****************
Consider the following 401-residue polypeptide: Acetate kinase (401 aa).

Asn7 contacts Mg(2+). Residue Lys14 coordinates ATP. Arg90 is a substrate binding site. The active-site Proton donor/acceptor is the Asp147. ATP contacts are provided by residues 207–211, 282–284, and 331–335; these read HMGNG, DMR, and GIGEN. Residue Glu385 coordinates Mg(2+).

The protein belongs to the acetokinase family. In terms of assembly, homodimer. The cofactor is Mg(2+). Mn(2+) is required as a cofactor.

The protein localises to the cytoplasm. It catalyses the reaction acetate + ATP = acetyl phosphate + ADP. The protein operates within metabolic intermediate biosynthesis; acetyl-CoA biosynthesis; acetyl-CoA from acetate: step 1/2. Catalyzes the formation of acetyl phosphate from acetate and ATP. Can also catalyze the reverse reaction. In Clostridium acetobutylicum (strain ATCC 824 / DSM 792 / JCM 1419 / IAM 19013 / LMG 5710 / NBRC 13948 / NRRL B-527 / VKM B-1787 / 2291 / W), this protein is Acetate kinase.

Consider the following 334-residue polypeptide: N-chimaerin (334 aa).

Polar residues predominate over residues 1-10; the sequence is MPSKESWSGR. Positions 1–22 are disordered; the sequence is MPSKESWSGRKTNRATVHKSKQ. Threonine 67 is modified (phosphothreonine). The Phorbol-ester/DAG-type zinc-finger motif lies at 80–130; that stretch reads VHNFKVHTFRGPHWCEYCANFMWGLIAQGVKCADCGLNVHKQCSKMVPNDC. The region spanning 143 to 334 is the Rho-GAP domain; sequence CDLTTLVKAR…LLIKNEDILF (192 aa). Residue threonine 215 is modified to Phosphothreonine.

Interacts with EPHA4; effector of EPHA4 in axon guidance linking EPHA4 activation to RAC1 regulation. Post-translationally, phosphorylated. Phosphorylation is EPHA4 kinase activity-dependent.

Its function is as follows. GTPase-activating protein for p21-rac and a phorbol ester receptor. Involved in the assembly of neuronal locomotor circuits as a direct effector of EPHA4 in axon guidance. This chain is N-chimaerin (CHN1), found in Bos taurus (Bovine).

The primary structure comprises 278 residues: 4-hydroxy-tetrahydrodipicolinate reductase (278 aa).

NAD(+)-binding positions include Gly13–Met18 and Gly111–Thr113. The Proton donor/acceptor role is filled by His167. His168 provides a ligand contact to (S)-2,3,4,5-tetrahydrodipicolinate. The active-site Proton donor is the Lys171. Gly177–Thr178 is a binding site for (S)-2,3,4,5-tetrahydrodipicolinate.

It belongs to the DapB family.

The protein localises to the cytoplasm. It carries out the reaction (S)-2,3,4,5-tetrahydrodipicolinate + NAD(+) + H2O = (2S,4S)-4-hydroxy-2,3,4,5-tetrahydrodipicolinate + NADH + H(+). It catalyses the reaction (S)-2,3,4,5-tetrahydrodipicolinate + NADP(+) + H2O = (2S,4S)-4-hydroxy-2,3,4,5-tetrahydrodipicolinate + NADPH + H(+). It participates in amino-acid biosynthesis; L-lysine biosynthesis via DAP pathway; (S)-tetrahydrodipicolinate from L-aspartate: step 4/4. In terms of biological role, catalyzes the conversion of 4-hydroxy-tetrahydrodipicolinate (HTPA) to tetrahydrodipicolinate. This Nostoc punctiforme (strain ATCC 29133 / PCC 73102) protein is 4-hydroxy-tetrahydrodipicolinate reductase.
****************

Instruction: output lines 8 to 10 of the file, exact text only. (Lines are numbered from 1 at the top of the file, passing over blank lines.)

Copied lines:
Its function is as follows. GTPase-activating protein for p21-rac and a phorbol ester receptor. Involved in the assembly of neuronal locomotor circuits as a direct effector of EPHA4 in axon guidance. This chain is N-chimaerin (CHN1), found in Bos taurus (Bovine).

The primary structure comprises 278 residues: 4-hydroxy-tetrahydrodipicolinate reductase (278 aa).

NAD(+)-binding positions include Gly13–Met18 and Gly111–Thr113. The Proton donor/acceptor role is filled by His167. His168 provides a ligand contact to (S)-2,3,4,5-tetrahydrodipicolinate. The active-site Proton donor is the Lys171. Gly177–Thr178 is a binding site for (S)-2,3,4,5-tetrahydrodipicolinate.